By DAVID PITT, Associated Press
The number of people being treated for the coronavirus in Iowa hospitals continued to soar Monday, prompting doctors and hospital officials to warn their facilities and staff could be overwhelmed without serious efforts to curtail the virus spread.
Data from the Iowa Department of Public Health indicated 1,469 new confirmed cases and 17 additional deaths in the past 24 hours. That follows a weekend in which more than 2,800 new cases were reported each day.
The seven-day rolling average of the positivity rate in Iowa has risen over the past two weeks from 25.5% on Oct. 18 to 36.4% on Sunday, according to researchers at Johns Hopkins University. Iowa’s rate is now third in the nation behind South Dakota and Wyoming.
All 99 Iowa counties have a positivity rate above 7.5% and 46 are above 15%, an indication that the virus is aggressively spreading statewide.
Health care professionals said increased hospitalizations typically follow higher positive case rates, leading to concerns that Iowa hospitals could soon be overwhelmed with COVID-19 patients.
University of Iowa Hospitals and Clinics CEO Suresh Gunasekaran said Iowa is entering it’s third peak, one that is higher than previous ones in May and July. His biggest concern is that this peak is at the beginning of the cold weather season during which the flu and other respiratory conditions typically increase illness and hospitalizations.
“The infection rate is definitely a leading indicator for hospitalizations and the hospitalization rate is a leading indicator of mortality,” he said.
If all Iowans start wearing masks, not gathering in crowds and staying distant from one another there would be a lag of a couple of weeks before we would see impact of the actions, he said.
“At this present infection rate we fully expect the hospitalization rate to increase at least another week to 10 days. What it does after that is really in the hands of Iowans,” he said.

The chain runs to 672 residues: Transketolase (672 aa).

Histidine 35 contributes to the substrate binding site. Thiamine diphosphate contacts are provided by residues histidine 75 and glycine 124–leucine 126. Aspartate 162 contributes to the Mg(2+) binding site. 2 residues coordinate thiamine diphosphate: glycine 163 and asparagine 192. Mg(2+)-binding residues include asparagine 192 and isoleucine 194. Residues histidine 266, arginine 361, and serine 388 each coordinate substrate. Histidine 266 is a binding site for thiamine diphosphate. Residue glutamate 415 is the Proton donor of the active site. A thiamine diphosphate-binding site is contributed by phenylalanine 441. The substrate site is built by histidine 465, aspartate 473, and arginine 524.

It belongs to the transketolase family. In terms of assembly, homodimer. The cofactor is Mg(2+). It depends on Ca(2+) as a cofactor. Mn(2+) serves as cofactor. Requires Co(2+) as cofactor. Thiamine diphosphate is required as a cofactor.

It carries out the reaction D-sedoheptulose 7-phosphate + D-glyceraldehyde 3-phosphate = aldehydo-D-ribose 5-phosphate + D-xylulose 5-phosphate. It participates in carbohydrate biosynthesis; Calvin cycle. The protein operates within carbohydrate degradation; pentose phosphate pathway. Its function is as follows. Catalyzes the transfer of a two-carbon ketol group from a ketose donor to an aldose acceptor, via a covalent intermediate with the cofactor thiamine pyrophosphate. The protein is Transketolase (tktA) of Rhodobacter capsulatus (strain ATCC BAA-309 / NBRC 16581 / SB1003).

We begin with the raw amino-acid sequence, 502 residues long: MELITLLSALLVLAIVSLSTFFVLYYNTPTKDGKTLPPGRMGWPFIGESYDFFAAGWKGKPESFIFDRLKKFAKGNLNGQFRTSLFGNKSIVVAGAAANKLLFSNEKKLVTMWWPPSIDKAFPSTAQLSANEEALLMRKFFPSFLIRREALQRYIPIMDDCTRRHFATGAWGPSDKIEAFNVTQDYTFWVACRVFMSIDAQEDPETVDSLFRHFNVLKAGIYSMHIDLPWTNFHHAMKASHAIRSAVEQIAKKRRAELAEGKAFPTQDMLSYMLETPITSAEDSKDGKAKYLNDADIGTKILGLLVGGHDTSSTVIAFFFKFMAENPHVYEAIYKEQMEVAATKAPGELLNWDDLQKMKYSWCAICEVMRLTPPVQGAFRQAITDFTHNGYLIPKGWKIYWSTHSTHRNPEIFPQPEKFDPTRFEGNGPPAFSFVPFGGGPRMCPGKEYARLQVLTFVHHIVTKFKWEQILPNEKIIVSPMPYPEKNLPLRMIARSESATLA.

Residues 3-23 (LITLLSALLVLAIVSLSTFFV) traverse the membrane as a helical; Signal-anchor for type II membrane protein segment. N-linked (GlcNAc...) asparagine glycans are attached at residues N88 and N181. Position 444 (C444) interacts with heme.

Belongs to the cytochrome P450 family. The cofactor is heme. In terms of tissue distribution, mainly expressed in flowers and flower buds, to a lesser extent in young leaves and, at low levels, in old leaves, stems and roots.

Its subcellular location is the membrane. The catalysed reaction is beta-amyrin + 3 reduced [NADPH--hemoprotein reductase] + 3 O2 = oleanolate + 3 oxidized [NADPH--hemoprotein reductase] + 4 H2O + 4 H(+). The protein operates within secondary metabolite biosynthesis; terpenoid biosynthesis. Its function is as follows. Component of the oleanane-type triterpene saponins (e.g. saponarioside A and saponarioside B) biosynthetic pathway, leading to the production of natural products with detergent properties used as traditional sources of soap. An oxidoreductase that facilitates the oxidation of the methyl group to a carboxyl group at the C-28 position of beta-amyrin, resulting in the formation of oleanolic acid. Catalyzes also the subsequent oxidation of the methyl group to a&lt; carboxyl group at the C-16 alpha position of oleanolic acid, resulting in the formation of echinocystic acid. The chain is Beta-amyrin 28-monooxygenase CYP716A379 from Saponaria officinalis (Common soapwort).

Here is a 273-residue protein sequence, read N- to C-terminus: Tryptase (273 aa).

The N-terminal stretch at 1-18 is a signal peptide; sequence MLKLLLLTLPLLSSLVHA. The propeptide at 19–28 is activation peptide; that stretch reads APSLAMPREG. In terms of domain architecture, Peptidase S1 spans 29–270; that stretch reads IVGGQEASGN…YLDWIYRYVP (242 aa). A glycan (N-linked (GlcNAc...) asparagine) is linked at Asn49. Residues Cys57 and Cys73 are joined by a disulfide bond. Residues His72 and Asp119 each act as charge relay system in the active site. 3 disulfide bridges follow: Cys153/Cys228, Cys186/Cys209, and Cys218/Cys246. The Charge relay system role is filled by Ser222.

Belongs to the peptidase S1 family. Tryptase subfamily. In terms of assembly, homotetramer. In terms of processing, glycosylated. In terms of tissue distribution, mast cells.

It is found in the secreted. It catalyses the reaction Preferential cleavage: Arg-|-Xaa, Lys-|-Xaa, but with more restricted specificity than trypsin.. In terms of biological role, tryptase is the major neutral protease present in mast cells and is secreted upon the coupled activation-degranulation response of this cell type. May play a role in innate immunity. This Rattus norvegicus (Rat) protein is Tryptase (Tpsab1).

Iowa reported 718 people infected with the coronavirus in hospitals Monday, the highest number since the beginning of the pandemic. There were 80 long-term care centers with outbreaks.
Gov. Kim Reynolds, who has been campaigning for Republican candidates in the past few weeks and has held no statewide press conference for much of October to update Iowans about the situation. She hasn’t announced any new initiatives or mitigation efforts. More than 370 Iowans died during October.
Reynolds spokesman Pat Garrett said the governor and her team have been monitoring the numbers, talking with hospital officials about resources and capacity and briefing local radio and television stations as she traveled the state campaigning ahead of Tuesday’s election.
“She plans to hold a news conference later this week to update Iowans on the state’s response,” Garrett said.
There was no explanation as to why Reynolds, a supporter of President Donald Trump who has joined him and other administration officials at Iowa events, was waiting until after Election Day to announce updates. Trump has played down the pandemic and frequently says the situation is improving even as virus infections worsen nationally and especially in many Midwestern states, including Iowa. Reynolds has placed responsibility for slowing the spread on Iowans taking individual responsibility.
Garrett said the state is putting in place a plan to help hospitals deal with workforce issues and working on updates to the state’s online COVID-19 tracking website to better display data.
Democratic Senate Minority Leader Janet Petersen said Reynolds needs to issue a mask mandate and make clear Iowa’s deteriorating situation “so Iowans don’t have a false sense of security that everything is OK when it isn’t.”
“Now our hospitals are overwhelmed and we’ve got a governor gallivanting around at super-spreader events and Republican candidates knocking doors without facemasks,” she said.
UnityPoint Health in Fort Dodge had inpatient beds available on Monday, said spokeswoman Shannon McQuillen. She said the hospital has seen increased COVID-19 cases throughout October and the hospital is now caring for 11 to 12 hospitalized patients daily with additional patients in the emergency room and primary care clinics. She said there are plans if additional space is needed for coronavirus patients but adequate staffing remains an issue with increasing numbers out with the virus or isolating at home.
“It’s crucial for the public to understand that the challenges we are facing are very real and very urgent,” she said. “We’re at a critical point in our state’s fight against COVID-19.”
Copyright 2020 The Associated Press. All rights reserved. This material may not be published, broadcast, rewritten or redistributed.